I write this letter hoping you can help my son Aidan Rosser, we have many events of the next few months to build awareness and help with donations for Aidan.
Aidans world is very challenging for us as a family and as a dad I am looking to fulfil his future with help from special people, Aidan is 2 years and 5 months old he cant walk, sit, crawl or communicate saying mam or dad, his brothers want to play football with him whilst his sister wants to dance with him, Aidan is undiagnosed and we don’t know what is wrong with him, despite having seen specialists and constant blood tests, MRI scan and CT scans we still have no answers.
We are appealing to people in the local community to help in anyway they can, raffle prizes, donations and awareness, On the 18th December we have a football festival at Playfootball Swansea, On the 2nd January as a dad I am walking from Swansea to Cardiff to thank the 46 recent donations that Cardiff City fans have given through Aidans website www.aidanrosser.org.uk . The Evening post are following Aidans journey and anyone that helps us will be mentioned on the website and in the post.
We are expecting great media coverage of the walk and we are looking for large companies and corporations or individuals to support the event, what we need is:
A support vehicle with refreshments towards the walk
Sports equipment to support our walk, walking trainers and clothing
Training support leading up to the event
Raffle prizes and donations for Aidan to build funds
If you feel that you can help then please log onto aidans website where you can see the recent evening post articles, read his story then decide. I am sure you can help fulfill Aidans wishlist and aim list on his website.
Donations can be made directly on his website or you can send a chq to the address on the website.
Many Thanks for your time reading this letter
Chris Rosser ( Aidans Dad)
Is Global Development delay a tag to say we dont know whats wrong? The fear of the unknown continues!
As a child grows and develops, he learns different skills, such as taking a first step, smiling for the first time, or waving goodbye. These skills are known as developmental milestones. A child with a developmental delay (a milestone delay of more than 2 standard deviations below the norm) does not reach these milestones at the same time as other children the same age. Most often, at least initially, it is difficult or impossible to determine whether the delay is permanent (i.e., known as a disability) or whether the child will ‘catch-up’ and be ‘normal’ or nearly ‘normal.’ There are five main groups of skills that make up the developmental milestones. A child may have a developmental delay in one or more of these areas.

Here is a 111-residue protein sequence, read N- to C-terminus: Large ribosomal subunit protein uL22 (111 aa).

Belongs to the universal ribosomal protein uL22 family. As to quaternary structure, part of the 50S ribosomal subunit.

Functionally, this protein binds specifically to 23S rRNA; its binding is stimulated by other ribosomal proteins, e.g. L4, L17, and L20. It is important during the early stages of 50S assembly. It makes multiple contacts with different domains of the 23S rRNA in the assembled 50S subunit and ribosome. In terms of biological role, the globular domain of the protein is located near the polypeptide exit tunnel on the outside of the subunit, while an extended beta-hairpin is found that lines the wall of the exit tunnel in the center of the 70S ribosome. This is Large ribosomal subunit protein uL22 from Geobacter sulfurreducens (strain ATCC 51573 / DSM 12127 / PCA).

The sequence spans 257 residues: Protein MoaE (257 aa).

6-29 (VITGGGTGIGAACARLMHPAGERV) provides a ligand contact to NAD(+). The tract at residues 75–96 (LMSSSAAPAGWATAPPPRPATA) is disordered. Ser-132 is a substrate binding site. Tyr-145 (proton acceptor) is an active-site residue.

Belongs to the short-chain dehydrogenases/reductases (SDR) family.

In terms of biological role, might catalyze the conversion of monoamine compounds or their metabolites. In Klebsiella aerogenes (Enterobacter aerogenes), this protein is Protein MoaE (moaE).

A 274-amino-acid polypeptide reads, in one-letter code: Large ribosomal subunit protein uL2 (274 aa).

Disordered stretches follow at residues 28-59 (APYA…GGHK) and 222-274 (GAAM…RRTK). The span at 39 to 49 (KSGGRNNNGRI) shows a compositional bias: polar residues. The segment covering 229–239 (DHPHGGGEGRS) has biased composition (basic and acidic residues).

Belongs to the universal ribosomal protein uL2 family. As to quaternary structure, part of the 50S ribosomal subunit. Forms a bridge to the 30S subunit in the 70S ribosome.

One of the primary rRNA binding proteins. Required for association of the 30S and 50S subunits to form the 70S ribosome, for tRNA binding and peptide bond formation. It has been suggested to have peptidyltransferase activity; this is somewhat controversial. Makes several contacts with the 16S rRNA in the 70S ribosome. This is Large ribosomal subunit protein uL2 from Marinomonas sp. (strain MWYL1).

Gross motor: using large groups of muscles to sit, stand, walk, run, etc., keeping balance, and changing positions.
Fine motor: using hands and fingers to be able to eat, draw, dress, play, write, and do many other things.
Language: speaking, using body language and gestures, communicating, and understanding what others say.
Cognitive: Thinking skills including learning, understanding, problem-solving, reasoning, and remembering.
Social: Interacting with others, having relationships with family, friends, and teachers, cooperating, and responding to the feelings of others.
Usually, there is an age range of several months where a child is expected to learn these new skills. If the normal age range for walking is 9 to 15 months, and a child still isn’t walking by 20 months, this would be considered a developmental delay (2 standard deviations below the mean). A delay in one area of development may be accompanied by a delay in another area. For example, if there is a difficulty in speech and language, a delay in other areas such as social or cognitive development may coexist.
It is important to identify developmental delays early so that treatment can minimize the effects of the problem. Parents who have concerns about their child’s development should consult the family physician, who, in turn, might make a referral to a developmental pediatrician, developmental psychologist or pediatric neurologist. . The consultant can evaluate the child and recommend treatments and therapies that might benefit the child.